Keeping our motivations pure is a lifelong struggle.
Proverbs 4:23 warns, "Above all else, guard your heart, for it is the wellspring of life." Biblically, the heart is considered "the center of the human spirit, from which spring emotions, thoughts, motivations, courage and actions."
According to Jeremiah 17:9-10, the human heart is deceitful. The Lord searches the heart and examines the mind, to reward a person according to what his deeds deserve. Only God truly knows what is in the depths of a person's heart. King David asked God to search his heart. "See if there is any offensive way in me, and lead me in the way everlasting" (Psalm 139:23-24). Paul exhorted believers to examine themselves before taking the Lord's Supper (1 Corinthians 11:28), and Psalm 4:4 advises us to search our hearts.
In the Sermon on the Mount, Jesus said, "'Blessed are the pure in heart, for they will see God'" (Matthew 5:8). As representatives of Jesus Christ, we want to have a good reputation in our community and to be known as being honest, morally upright, and reliable. However, we can cross the line and become more concerned with our reputation than our relationship with the Lord or our mission. If our motivation becomes gaining the praise of others, then the purity of our heart may be compromised. Jesus reminded His followers, "'Woe to you when all men speak well of you, for that is how their fathers treated the false prophets'" (Luke 6:26).
Jesus did not desire publicity for His miracles or His teaching.
He often told those He healed not to broadcast the healing. In John 2:23-25, when many people saw the miraculous signs He was doing, they believed in His name. However, Jesus did not entrust himself to them. He knew very well the fickleness of the human heart. He was not seeking human applause, but only the approval of His Heavenly Father (John 7:17-18).
The apostle Paul craved neither the applause of people, nor monetary gain. Paul clearly expressed his motivation in Philippians 3:8: "I consider everything a loss compared to the surpassing greatness of knowing Christ Jesus my Lord, for whose sake I have lost all things. I consider them rubbish, that I may gain Christ."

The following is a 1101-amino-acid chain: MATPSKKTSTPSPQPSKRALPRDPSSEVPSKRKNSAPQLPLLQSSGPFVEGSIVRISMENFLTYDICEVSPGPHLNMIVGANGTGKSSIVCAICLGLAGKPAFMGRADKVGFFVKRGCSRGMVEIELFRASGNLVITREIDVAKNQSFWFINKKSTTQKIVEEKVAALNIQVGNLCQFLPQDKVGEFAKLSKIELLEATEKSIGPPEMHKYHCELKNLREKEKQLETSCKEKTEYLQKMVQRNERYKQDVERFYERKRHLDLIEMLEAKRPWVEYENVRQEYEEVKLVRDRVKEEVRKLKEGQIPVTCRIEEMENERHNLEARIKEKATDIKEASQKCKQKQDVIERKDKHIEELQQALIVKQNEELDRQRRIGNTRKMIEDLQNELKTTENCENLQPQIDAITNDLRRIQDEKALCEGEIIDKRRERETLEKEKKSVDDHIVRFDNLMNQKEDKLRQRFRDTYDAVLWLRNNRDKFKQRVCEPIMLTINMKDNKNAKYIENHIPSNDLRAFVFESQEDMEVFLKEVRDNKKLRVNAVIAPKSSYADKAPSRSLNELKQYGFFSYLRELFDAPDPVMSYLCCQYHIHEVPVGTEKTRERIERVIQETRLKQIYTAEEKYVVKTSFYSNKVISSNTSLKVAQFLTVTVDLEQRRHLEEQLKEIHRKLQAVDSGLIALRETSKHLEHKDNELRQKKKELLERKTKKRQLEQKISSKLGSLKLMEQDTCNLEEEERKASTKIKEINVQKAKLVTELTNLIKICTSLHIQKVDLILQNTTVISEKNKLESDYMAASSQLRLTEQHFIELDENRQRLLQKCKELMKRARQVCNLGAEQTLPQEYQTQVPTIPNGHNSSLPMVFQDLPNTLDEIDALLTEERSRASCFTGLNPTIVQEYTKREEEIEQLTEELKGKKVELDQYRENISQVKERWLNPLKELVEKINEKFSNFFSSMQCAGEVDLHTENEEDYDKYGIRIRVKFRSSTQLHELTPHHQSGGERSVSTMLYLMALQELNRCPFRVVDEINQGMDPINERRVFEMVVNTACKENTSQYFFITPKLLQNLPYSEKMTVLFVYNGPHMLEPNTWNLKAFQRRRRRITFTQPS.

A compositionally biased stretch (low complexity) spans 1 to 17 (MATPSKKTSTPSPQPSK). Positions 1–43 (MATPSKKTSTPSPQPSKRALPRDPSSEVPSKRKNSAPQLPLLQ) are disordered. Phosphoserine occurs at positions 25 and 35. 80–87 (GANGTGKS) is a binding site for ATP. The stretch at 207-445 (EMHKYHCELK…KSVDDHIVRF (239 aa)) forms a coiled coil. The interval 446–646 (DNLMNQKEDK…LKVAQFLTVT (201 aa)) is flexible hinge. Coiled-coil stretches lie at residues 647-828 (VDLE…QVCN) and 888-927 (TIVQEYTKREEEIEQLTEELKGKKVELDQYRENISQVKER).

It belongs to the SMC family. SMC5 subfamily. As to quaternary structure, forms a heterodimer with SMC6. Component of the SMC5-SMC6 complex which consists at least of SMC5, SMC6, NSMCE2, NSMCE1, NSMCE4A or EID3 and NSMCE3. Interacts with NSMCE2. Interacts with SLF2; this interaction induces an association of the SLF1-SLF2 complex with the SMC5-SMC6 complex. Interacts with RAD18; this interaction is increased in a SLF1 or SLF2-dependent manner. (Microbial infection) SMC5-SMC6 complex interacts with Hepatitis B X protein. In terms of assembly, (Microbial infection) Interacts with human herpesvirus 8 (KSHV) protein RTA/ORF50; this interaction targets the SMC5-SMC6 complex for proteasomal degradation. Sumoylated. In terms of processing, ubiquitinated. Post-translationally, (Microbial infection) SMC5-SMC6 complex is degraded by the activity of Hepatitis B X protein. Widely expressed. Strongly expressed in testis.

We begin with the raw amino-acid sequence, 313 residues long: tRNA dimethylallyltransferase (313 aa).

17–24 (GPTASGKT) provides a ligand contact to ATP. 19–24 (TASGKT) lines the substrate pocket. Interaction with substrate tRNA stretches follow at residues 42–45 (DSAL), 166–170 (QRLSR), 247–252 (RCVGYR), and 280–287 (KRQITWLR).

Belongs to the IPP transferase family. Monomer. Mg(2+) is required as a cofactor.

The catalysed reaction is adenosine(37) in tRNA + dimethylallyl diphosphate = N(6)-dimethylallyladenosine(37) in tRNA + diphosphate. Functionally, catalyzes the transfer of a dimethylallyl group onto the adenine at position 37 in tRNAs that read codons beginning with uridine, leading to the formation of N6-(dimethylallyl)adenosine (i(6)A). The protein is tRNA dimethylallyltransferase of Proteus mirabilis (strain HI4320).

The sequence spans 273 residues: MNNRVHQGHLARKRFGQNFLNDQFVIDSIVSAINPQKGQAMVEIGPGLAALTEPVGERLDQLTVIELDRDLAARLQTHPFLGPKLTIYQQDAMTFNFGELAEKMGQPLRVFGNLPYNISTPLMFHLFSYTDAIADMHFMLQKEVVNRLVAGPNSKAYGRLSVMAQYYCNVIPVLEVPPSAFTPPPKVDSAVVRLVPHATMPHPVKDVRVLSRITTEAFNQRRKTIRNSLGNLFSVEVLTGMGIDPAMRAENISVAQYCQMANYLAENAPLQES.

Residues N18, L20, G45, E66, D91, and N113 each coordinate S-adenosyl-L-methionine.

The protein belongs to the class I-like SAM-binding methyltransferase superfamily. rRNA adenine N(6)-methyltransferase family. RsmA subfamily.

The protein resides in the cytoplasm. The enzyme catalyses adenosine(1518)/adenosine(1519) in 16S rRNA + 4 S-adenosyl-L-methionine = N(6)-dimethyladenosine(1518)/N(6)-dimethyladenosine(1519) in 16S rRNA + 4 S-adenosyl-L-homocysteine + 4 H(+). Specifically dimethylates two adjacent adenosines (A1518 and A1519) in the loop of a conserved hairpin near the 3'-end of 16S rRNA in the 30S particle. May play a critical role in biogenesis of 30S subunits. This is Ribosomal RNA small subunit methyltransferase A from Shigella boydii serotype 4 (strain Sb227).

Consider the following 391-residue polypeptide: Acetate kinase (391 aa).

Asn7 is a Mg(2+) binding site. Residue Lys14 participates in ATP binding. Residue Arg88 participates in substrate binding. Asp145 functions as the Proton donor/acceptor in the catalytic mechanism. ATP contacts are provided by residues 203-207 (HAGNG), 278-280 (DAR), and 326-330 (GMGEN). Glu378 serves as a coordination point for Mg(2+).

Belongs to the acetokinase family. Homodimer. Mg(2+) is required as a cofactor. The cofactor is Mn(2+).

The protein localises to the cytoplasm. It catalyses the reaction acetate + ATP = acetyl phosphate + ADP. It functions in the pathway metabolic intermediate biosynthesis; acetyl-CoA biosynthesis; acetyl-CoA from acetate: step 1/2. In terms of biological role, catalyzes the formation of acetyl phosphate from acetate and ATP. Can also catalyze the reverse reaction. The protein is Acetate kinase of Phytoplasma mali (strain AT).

To make his motivation for preaching the gospel obvious to all, Paul worked as a tent maker. "We worked night and day in order not to be a burden to anyone while we preached the gospel" (1 Thessalonians 2:9; 2 Thessalonians 3:8). Paul mentioned that some thought godliness was a means to financial gain (1 Timothy 6:5), and others preached for dishonest gain (Titus 1:7, 11). In 2 Timothy 4:10, Paul sadly mentions that his former coworker, Demas, had deserted him and gone to Thessalonica "because he loved this world."
While Paul was in chains for preaching the gospel, some others preached "out of envy and rivalry, ... out of selfish ambition, not sincerely" (Philippians 1:15-17).
Allowing a wrong motivation to take hold in our heart is like stepping into a trap. Once our foot is in the trap, it's only a matter of time before the enemy triggers it to slam shut on us.
If we preach the gospel, or witness to others, for any reason other than our love for the Lord and our desire to please Him, our wrong motivation--if not corrected--will eventually lead us astray.
© by Howard W. Stevens
Archaeological Study Bible (Grand Rapids: Zondervan, 2005), 796.
All Scripture verses are from the Holy Bible, New International Version. Copyright 1973, 1978, 1984 International Bible Society. Used by permission of Zondervan. All rights reserved.